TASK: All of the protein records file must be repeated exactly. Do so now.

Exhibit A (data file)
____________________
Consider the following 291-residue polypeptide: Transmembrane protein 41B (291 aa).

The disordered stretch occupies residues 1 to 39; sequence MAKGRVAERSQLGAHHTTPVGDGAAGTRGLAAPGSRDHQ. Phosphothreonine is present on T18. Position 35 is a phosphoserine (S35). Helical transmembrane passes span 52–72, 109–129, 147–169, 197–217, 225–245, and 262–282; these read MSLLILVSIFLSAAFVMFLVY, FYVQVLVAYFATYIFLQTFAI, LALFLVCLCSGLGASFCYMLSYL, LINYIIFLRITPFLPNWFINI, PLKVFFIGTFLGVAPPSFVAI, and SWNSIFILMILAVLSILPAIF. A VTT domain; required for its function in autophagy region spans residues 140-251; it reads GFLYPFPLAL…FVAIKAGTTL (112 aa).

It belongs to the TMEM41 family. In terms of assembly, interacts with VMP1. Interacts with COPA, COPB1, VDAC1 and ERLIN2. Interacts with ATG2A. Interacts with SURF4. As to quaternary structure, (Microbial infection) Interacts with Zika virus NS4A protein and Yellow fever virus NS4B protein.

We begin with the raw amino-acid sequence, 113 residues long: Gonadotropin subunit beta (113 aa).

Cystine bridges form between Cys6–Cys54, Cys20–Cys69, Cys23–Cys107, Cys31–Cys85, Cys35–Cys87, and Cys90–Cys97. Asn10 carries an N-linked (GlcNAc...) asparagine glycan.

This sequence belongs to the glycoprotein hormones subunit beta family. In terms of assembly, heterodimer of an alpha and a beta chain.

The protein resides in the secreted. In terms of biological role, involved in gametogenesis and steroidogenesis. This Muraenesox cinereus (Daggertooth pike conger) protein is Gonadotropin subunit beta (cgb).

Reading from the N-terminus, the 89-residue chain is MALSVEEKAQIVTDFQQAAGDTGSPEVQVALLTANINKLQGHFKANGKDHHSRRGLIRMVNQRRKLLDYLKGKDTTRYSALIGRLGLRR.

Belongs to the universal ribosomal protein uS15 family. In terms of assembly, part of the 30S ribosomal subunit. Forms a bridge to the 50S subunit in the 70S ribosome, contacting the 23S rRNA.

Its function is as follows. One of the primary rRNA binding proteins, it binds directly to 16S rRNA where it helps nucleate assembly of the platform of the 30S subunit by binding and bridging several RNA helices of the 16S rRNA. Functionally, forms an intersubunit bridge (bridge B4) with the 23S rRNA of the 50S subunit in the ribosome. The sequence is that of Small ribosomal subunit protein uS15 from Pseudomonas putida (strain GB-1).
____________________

Consider the following 291-residue polypeptide: Transmembrane protein 41B (291 aa).

The disordered stretch occupies residues 1 to 39; sequence MAKGRVAERSQLGAHHTTPVGDGAAGTRGLAAPGSRDHQ. Phosphothreonine is present on T18. Position 35 is a phosphoserine (S35). Helical transmembrane passes span 52–72, 109–129, 147–169, 197–217, 225–245, and 262–282; these read MSLLILVSIFLSAAFVMFLVY, FYVQVLVAYFATYIFLQTFAI, LALFLVCLCSGLGASFCYMLSYL, LINYIIFLRITPFLPNWFINI, PLKVFFIGTFLGVAPPSFVAI, and SWNSIFILMILAVLSILPAIF. A VTT domain; required for its function in autophagy region spans residues 140-251; it reads GFLYPFPLAL…FVAIKAGTTL (112 aa).

It belongs to the TMEM41 family. In terms of assembly, interacts with VMP1. Interacts with COPA, COPB1, VDAC1 and ERLIN2. Interacts with ATG2A. Interacts with SURF4. As to quaternary structure, (Microbial infection) Interacts with Zika virus NS4A protein and Yellow fever virus NS4B protein.

We begin with the raw amino-acid sequence, 113 residues long: Gonadotropin subunit beta (113 aa).

Cystine bridges form between Cys6–Cys54, Cys20–Cys69, Cys23–Cys107, Cys31–Cys85, Cys35–Cys87, and Cys90–Cys97. Asn10 carries an N-linked (GlcNAc...) asparagine glycan.

This sequence belongs to the glycoprotein hormones subunit beta family. In terms of assembly, heterodimer of an alpha and a beta chain.

The protein resides in the secreted. In terms of biological role, involved in gametogenesis and steroidogenesis. This Muraenesox cinereus (Daggertooth pike conger) protein is Gonadotropin subunit beta (cgb).

Reading from the N-terminus, the 89-residue chain is MALSVEEKAQIVTDFQQAAGDTGSPEVQVALLTANINKLQGHFKANGKDHHSRRGLIRMVNQRRKLLDYLKGKDTTRYSALIGRLGLRR.

Belongs to the universal ribosomal protein uS15 family. In terms of assembly, part of the 30S ribosomal subunit. Forms a bridge to the 50S subunit in the 70S ribosome, contacting the 23S rRNA.

Its function is as follows. One of the primary rRNA binding proteins, it binds directly to 16S rRNA where it helps nucleate assembly of the platform of the 30S subunit by binding and bridging several RNA helices of the 16S rRNA. Functionally, forms an intersubunit bridge (bridge B4) with the 23S rRNA of the 50S subunit in the ribosome. The sequence is that of Small ribosomal subunit protein uS15 from Pseudomonas putida (strain GB-1).